Role for technology in job selection process

FACE-TO-FACE meetings may still be considered the best way to recruit new staff, but companies increasingly are using technology to assist with the appointment of candidates.

While some local companies fly candidates to Perth (both from the eastern States and over-seas) to fill senior roles, most conduct an initial telephone conversation, a telephone interview and/or a video conference when making their selection.

High phone costs and time-delay problems associated with video conferencing are barriers to its uptake, although new Internet-compatible equipment is poised to bring prices down.

Clough Engineering director of business integrity Sue Murphy said an initial telephone conversation ensured both the company’s goals and the individual’s goals were aligned. She said reference checking was crucial in the decision to appoint an applicant.

“Generally there is a one-on-one phone conversation between the HR person and the applicant, which is a discussion about the position and their situation,” Ms Murphy said.

“We have a conversation that explores what they are after. Do they want to stay in Australia permanently or are they looking to come for six months, what visas do they have and all of those sorts of things. We talk about what they are looking for and what we are looking for.”

She said reference checking was the next step, which determined whether to take the interview to the next stage – the teleconference.

“Reference checking is the most important part as it determines what their capacity is to do the job,” Ms Murphy said.

“If we decide to proceed we set up a teleconference. This usually has the technical person, who is the functional head, and the HR person, who conduct the first interview.”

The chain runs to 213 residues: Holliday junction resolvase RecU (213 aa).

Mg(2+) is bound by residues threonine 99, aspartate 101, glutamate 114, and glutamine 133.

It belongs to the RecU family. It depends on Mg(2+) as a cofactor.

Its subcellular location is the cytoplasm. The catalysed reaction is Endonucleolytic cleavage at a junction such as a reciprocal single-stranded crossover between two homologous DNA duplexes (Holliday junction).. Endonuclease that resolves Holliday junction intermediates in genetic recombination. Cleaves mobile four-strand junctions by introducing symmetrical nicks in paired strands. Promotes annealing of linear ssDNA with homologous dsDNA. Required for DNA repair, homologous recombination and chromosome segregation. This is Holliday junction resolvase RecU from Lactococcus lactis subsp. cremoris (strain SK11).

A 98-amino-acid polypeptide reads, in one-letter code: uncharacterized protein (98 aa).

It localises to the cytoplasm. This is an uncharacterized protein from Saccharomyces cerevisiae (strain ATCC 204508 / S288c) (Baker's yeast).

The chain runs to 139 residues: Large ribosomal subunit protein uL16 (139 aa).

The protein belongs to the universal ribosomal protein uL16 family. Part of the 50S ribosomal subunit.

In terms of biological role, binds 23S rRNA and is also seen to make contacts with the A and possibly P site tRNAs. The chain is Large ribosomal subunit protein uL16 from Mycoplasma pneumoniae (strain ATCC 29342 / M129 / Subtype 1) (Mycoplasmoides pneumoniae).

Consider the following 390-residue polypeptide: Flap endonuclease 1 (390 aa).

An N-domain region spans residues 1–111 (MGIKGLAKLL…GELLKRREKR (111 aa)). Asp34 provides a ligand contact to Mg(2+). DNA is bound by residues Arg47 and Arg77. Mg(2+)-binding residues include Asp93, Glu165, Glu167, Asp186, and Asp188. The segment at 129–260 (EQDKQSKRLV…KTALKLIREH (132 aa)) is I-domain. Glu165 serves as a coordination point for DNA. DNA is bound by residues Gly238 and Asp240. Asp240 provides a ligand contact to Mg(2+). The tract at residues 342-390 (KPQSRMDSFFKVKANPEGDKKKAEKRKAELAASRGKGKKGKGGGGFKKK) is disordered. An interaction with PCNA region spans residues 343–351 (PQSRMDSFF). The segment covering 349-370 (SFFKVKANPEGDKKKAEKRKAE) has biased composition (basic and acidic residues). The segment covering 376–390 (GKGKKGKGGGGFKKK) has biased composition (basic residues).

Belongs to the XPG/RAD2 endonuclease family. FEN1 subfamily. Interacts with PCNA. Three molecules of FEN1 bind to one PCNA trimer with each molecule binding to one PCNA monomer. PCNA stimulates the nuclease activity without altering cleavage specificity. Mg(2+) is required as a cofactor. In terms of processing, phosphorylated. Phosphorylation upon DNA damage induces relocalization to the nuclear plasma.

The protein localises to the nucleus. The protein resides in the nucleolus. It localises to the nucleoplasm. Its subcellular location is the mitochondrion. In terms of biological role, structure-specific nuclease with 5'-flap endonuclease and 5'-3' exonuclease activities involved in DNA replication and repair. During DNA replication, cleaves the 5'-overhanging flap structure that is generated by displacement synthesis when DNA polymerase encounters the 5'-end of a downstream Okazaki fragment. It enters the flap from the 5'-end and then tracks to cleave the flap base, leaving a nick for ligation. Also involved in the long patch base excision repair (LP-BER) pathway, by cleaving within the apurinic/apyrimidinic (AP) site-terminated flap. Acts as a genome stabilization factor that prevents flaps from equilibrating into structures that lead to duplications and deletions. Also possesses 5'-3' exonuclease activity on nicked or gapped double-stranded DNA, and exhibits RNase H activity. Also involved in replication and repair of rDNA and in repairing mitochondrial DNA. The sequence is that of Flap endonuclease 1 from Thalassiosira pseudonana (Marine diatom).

She said Clough Engineering might decide on the appointment following that process, removing the need to proceed with a video conference.

“If it’s for a six-month contract we could have a phone discussion and a reference check and then hire off that,” Ms Murphy said.

“Depending on the seniority of the position – if it is senior management and up we may fly them out – we would rarely fly over for the interview.

“Recruitment is very much not deciding if we want them but if they want us. When you look at the Aussie dollar, people are taking a significant pay cut. If we fly them here and show them the prices of houses and take them to Coles and so forth they get a good idea of the cost of living.”

Clayton Utz human resources manager Gail Anderson said the company used video conferencing to recruit people but often had colleagues in State offices to hold interviews.

“Video conferencing doesn’t quite give you the same inter-action. In most cases we will get someone in the other office to conduct an interview. If we do not have an office we will consider flying them over,” Ms Anderson said.

“Generally, video conferences work. We would do a teleconference and back it up with a video conference.”

Anson principal Stephen Anson said recruiting sight unseen could work for contract positions and for positions where interpersonal skills may not be crucial, but he questioned whether quality candidates would take a position without seeing their prospective boss and workplace.

“If you are acquiring talent, would that person be prepared not to meet the manager and see the organisation?” Mr Anson said.

Robert Walters general man-ager Bruce Henderson said video conferences were better than teleconferencing because they provided a means to non-verbal communication.

However, some companies have cited costs and delays between sound and speech as reasons not to use the technology.

According to Hire Intelligence International franchise manager Clayton Moulynox, technological advances over the past three years had brought video conferencing to “normal” video quality and new equipment just entering the market should bring costs down.

“Most machines at the moment are operating on an ISDN line and can be quite expensive. Because of call costs, you can pay about $300 an hour to connect to London,” Mr Moulynox said.

He said many people did not understand the capability of video conferencing equipment.

“People are used to seeing web cams on the computer or the basic technology which has that time delay or still-frame look. When you have proper facilities with a 384K band-width, which is a little less than a video connection, there is no drop between visual and audio,” Mr Moulynox said.

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